Sunday, December 27, 2015

Germany plans random drug and alcohol tests for pilots after Germanwings crash

Germany will implement random drug and alcohol tests for pilots if planned legislation is passed, the country’s transport minister says. The proposal comes after a Germanwings pilot deliberately crashed a plane in March.

Germany's Transport Minister Alexander Dobrindt was quoted as saying Sunday that lawmakers are planning legislation to allowing for random drug and alcohol testing of pilots.

"Experts across the world are seeing the positive effects of strengthening health and safety in the aviation industry," Dobrindt told Germany's "Bild am Sonntag" newspaper.

"I think it's sensible that pilots are checked on a random basis for the consumption of alcohol, drugs and medicines," Dobrindt added.

The planned legislation follows recommendations made by a taskforce established by the Transport Ministry after Germanwings co-pilot Andreas Lubitz locked himself inside his plane's cockpit and deliberately crashed the Airbus A320 into the French Alps, killing all 150 people on board earlier this year.

Prosecutors later said they found torn-up sick notes from doctors in Lubitz's home. Authorities also assert the 27-year-old had suffered severe depression and may have been fearful of losing his job. They say he had researched ways to commit suicide and concealed his illness from his employer.

Investigations into Germanwings flight 4U9525 found Lubitz should not have been allowed to fly on the grounds he was mentally unstable.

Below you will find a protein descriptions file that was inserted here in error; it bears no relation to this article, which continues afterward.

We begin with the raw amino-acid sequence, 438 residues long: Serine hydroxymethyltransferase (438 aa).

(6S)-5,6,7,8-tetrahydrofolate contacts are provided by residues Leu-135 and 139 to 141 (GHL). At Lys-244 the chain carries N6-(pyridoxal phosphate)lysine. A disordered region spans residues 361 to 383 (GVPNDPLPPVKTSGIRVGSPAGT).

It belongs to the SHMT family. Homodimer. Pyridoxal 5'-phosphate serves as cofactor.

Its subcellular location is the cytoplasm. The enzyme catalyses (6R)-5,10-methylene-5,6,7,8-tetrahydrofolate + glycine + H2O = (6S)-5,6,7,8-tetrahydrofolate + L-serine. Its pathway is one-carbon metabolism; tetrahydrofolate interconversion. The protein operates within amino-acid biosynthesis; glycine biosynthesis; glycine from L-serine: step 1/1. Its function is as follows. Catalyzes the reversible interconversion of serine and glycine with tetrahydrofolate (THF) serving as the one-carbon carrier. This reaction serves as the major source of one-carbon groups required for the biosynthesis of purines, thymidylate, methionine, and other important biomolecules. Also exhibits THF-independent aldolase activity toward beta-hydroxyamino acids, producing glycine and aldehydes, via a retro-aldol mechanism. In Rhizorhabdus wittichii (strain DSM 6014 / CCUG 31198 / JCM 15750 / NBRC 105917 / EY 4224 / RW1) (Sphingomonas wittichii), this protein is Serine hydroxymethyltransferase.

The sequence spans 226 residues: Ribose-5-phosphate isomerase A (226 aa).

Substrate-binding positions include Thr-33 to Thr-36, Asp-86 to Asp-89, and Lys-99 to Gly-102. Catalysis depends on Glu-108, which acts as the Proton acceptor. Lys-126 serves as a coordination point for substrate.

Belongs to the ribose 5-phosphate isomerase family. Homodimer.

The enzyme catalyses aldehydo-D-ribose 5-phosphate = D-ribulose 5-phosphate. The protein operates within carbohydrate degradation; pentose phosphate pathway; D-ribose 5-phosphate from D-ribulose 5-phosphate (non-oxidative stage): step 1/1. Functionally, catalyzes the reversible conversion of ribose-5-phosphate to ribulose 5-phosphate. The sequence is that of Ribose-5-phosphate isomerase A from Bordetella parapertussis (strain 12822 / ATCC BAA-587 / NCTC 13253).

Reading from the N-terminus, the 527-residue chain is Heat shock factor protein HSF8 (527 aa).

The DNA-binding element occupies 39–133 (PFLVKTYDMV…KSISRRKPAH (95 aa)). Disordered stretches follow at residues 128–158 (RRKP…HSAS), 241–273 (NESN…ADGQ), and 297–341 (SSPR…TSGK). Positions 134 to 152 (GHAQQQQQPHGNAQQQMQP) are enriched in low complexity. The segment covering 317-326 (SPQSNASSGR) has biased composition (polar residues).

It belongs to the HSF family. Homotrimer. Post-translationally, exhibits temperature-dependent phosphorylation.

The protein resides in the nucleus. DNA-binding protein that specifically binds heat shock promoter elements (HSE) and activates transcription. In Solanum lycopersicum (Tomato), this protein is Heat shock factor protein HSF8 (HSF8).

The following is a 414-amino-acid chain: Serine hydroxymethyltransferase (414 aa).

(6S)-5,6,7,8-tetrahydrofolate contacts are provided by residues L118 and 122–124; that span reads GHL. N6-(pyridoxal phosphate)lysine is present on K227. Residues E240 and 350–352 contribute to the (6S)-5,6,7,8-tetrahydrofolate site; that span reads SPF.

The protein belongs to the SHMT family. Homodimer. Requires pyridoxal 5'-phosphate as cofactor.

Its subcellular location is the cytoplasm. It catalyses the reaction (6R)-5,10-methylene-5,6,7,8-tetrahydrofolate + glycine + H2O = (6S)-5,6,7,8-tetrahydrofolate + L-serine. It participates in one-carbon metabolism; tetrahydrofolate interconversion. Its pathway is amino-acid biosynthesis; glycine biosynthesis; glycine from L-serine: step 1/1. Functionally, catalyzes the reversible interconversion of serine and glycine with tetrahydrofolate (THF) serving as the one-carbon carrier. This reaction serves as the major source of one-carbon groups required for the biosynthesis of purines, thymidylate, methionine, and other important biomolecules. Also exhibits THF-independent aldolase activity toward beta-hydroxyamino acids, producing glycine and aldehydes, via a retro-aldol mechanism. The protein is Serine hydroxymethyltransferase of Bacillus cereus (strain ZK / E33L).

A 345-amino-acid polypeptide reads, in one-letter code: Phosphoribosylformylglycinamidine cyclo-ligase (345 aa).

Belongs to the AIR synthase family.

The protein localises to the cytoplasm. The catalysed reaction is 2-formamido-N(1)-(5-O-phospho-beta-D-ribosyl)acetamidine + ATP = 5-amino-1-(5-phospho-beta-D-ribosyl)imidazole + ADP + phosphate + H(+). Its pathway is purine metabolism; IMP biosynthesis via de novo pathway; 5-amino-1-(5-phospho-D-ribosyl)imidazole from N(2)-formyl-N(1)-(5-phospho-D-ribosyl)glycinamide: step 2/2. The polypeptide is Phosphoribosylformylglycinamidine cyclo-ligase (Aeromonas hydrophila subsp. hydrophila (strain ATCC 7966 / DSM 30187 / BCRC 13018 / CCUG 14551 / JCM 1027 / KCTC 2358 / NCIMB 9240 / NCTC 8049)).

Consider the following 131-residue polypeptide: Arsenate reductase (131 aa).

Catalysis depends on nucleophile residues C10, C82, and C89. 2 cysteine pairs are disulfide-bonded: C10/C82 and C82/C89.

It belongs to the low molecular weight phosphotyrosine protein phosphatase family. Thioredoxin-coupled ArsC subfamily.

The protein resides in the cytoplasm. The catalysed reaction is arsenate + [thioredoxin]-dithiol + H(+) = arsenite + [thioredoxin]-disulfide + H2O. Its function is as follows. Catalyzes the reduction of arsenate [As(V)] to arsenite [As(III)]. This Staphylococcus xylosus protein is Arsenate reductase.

‘Completely wrong'

Airlines, Dobrindt added, would be responsible for carrying out the tests. 

The Sunday paper added that Dobrindt plans to present the proposed legislation to cabinet in the new year.

"The control system in this form is already established in the US and Australia - Europe should follow suit," he was quoted as saying.

But Markus Wahl, a spokesperson for the German pilots' union Cockpit, was critical of the plan.

"From our point of view the planned random tests are completely wrong. They have nothing to do with the Germanwings disaster and will put an entire professional group under general suspicion," Wahl told "Bild am Sonntag."

The proposed legislation comes after an expert panel led by Europe's aviation safety regulator recommended improved psychological screening for new pilots in July, as well as the establishment of a European database with details of medical visits plus better support networks to reduce the risks of a similar tragedy.

It further recommended the introduction of random drug and alcohol testing of pilots and better oversight of doctors responsible for their regular medical check-ups.

Earlier this year, Germanwings' parent company Lufthansa raised the possibility of medical spot check for pilots.


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